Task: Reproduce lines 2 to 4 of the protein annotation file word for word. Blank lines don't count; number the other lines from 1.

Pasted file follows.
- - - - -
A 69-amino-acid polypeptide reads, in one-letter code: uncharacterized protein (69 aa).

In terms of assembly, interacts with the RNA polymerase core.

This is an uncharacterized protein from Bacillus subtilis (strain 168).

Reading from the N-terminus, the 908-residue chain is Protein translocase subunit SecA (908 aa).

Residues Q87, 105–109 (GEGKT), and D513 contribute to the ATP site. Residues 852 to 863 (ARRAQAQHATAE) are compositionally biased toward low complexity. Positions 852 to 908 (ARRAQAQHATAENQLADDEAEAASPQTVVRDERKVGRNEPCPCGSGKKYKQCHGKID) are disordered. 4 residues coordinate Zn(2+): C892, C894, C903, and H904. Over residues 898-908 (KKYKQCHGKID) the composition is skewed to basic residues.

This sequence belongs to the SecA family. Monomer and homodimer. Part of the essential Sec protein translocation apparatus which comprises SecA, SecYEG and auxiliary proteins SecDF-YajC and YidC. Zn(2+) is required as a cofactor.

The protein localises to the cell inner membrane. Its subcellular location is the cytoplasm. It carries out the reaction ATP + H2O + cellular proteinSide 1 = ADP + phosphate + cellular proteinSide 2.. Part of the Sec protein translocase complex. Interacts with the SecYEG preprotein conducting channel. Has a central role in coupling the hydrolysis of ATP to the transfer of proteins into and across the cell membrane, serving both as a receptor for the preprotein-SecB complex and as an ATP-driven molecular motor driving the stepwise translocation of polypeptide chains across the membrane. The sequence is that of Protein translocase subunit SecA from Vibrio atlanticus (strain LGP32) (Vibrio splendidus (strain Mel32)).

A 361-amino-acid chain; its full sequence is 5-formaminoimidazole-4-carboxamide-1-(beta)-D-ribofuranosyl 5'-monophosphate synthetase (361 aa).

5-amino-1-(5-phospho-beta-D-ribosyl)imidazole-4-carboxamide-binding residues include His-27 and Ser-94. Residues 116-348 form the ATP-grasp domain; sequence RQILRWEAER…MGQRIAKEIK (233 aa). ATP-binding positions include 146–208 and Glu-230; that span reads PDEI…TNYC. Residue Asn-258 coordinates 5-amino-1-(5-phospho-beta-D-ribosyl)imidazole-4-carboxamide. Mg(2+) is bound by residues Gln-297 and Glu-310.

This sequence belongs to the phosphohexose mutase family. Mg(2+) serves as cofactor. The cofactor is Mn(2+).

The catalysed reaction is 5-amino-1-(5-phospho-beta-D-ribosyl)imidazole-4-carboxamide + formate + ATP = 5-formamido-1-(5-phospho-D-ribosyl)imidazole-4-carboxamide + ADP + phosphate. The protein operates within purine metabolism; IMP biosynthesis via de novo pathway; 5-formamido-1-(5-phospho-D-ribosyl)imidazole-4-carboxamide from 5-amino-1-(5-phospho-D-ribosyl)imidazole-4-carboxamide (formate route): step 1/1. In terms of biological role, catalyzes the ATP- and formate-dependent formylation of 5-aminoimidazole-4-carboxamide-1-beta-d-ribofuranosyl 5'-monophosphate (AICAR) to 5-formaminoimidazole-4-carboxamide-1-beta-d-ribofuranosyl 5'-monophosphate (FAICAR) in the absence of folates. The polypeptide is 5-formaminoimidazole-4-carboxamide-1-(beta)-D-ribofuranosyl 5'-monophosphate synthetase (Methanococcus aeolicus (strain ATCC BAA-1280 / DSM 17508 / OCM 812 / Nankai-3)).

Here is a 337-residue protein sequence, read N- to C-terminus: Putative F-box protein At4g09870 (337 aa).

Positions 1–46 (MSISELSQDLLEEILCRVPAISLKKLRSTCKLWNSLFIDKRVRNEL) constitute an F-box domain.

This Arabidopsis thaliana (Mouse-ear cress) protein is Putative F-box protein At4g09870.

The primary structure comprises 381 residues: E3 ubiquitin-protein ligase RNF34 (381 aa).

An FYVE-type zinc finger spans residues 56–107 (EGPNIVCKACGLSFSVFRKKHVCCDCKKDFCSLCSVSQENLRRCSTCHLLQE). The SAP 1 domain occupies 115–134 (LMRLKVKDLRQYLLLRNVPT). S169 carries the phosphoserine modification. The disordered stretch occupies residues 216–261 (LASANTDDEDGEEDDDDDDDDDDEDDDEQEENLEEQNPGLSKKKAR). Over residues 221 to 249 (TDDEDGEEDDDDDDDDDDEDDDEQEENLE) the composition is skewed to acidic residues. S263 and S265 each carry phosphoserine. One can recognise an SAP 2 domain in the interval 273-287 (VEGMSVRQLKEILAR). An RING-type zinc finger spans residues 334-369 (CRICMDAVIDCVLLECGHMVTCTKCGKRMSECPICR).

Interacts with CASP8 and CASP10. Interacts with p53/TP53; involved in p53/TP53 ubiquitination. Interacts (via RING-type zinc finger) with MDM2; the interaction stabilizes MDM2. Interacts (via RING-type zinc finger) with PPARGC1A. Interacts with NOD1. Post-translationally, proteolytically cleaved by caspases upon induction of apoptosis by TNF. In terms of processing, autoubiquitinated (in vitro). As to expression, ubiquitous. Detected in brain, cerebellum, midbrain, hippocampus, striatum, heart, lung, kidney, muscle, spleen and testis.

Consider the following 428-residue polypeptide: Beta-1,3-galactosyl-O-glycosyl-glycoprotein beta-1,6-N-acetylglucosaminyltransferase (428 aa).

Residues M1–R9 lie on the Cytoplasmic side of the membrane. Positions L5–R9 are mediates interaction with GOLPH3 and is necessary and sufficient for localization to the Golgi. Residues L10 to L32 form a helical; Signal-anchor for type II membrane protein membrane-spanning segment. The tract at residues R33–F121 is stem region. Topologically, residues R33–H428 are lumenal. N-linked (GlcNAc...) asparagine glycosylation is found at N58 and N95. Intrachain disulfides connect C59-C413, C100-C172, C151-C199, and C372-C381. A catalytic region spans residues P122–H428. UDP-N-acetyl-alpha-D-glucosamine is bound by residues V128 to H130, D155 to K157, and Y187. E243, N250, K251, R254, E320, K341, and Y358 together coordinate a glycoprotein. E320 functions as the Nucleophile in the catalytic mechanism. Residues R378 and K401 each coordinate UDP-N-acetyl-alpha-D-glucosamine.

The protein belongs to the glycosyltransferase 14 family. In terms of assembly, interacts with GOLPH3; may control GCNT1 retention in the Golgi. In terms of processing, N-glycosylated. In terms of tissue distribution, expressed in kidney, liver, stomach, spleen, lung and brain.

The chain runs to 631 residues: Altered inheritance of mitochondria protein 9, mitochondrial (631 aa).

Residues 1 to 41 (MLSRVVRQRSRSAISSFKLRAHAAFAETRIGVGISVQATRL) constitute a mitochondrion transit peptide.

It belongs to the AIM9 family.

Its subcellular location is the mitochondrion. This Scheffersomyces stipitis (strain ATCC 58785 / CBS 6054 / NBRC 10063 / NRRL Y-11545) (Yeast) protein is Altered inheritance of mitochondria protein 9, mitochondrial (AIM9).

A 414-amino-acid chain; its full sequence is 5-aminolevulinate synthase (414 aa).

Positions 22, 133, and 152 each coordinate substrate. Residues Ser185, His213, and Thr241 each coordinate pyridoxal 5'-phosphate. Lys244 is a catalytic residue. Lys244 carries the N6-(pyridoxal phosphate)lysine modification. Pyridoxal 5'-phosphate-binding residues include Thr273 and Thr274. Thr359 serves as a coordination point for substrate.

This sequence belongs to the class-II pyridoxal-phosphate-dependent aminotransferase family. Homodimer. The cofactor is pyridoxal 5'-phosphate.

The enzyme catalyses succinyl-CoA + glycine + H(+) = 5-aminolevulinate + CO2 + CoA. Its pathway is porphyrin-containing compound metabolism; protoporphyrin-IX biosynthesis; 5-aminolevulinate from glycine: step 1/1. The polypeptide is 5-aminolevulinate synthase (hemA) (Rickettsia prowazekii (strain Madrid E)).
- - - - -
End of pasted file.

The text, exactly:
In terms of assembly, interacts with the RNA polymerase core.

This is an uncharacterized protein from Bacillus subtilis (strain 168).

Reading from the N-terminus, the 908-residue chain is Protein translocase subunit SecA (908 aa).